Alew extra-curricular suggestions.

I The Barras Gallowgate. Open 9am-5.30pm Sat. Sun. Free. Glasgow‘s official market is full of bargains and usually full of people. Salesmen ply their wares with Glaswegian intensity. but you have to look hard to find the real treasures. The Square Yard is agood place to start.

I Fossil Grove Victoria Park. Open 8.15am—8.45pm Mon—Fri: noon—8. 15pm Sat. Sun. Free. Take a walk through the city's pre-history and admire the marvellous fossils. as naturalistic a museum as possible.

I Haggs Castle Children's Museum 100 St Andrews Drive. 427 2725. Open 10am—5pm Mon—Sat; 2—5pm Sun. Free. The closest kids will get to live entertainment. Scottish domestic history is laid out before them and dressing ups are available.

I Kibble Palace Botanic Gardens. Great Western Road/Queen Margaret Drive. Open 7 days 10am—4. 15pm (gardens open unitl dusk). Free. Resembling a Victorian spaceship this palm house isone ofthe jewels ofthe Victorian city. now illuminated at night. The relatively small Botanics are a pleasant place to spend lazy. hazy daysif summer ever comes.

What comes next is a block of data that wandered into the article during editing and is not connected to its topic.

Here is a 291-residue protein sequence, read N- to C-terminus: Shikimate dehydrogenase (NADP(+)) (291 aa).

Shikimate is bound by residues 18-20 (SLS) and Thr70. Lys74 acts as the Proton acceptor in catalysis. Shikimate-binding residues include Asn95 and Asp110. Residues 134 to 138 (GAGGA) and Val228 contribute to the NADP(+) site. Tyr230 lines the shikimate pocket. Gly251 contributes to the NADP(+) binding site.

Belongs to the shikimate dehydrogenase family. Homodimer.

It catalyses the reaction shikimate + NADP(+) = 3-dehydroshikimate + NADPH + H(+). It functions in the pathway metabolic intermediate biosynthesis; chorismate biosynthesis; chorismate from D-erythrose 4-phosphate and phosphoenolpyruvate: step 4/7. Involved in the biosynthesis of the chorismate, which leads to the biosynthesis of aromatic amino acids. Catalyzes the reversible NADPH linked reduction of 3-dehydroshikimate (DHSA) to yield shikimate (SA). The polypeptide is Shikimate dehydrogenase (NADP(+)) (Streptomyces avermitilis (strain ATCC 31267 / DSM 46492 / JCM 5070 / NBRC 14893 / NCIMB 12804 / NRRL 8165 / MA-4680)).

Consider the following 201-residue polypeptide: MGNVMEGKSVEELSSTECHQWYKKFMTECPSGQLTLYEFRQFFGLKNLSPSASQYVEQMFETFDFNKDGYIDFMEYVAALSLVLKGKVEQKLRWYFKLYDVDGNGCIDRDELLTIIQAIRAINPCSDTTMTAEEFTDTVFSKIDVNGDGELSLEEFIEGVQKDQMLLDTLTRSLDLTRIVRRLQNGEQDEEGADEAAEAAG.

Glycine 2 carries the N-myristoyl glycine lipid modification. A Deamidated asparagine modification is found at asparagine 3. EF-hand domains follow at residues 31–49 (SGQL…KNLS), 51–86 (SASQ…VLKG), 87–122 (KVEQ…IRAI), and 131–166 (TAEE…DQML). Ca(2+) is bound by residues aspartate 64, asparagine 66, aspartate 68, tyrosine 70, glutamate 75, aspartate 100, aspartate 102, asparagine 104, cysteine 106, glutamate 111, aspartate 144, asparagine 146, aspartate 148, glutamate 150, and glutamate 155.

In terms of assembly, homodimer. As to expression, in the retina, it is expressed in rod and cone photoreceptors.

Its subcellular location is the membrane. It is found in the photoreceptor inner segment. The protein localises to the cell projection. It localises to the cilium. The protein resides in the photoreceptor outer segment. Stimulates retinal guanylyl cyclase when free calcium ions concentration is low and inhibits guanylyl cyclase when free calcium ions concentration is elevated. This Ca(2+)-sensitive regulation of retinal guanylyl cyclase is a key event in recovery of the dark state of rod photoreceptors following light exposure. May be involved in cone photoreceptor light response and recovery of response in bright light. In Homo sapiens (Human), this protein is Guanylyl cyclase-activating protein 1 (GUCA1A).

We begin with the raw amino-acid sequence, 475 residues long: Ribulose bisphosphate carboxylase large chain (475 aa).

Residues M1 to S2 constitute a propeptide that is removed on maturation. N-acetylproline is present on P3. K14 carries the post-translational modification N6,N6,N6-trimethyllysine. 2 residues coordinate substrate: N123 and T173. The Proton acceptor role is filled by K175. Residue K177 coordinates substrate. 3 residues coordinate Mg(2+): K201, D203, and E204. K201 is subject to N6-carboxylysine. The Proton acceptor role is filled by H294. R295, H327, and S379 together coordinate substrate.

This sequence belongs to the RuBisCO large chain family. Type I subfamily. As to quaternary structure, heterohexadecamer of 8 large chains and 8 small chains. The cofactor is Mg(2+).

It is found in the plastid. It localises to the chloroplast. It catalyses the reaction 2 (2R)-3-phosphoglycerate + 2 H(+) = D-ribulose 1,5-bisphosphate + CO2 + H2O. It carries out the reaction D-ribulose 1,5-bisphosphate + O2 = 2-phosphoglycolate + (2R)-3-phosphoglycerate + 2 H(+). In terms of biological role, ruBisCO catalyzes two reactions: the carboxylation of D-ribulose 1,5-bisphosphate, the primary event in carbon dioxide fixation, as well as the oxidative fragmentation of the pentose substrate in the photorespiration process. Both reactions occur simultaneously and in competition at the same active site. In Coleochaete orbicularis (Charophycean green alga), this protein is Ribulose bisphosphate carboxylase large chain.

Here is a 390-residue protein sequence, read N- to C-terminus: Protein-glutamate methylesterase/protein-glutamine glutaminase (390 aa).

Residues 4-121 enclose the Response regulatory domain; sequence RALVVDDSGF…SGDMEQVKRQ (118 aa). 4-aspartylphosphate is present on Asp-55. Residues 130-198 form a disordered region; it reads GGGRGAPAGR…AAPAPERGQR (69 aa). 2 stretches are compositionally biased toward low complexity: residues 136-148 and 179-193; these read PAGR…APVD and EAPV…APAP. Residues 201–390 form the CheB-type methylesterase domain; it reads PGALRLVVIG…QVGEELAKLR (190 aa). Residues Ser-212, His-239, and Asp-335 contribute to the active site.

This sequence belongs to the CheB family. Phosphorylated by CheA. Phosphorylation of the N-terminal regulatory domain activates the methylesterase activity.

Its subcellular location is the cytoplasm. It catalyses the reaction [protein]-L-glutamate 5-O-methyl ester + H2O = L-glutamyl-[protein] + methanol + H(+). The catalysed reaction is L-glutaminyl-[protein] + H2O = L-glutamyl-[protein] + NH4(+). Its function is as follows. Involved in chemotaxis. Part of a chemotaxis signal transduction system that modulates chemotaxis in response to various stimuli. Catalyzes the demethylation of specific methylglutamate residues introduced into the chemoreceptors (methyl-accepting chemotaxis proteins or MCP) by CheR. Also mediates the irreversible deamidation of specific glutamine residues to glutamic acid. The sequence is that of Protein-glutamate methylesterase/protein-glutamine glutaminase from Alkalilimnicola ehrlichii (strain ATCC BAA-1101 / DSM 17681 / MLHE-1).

I Paddy's Market Bridgegate. Open roughly 9am—4pm. Mon—Sat. Free. lfyou want to see the real Glasgow. ignore the tourist guides and get down to Paddy's. People offer practically anything for sale here. from plaster lobsters to nylon underpants. Many stalls consist simply of a blanket on the ground. You may not find everything you want to buy: what you will find is dignity. good humour and determination (gallusness. in a word) in the face of repeated attempts to close the market down. aggravated by a fire which recently gutted one of the warehouses.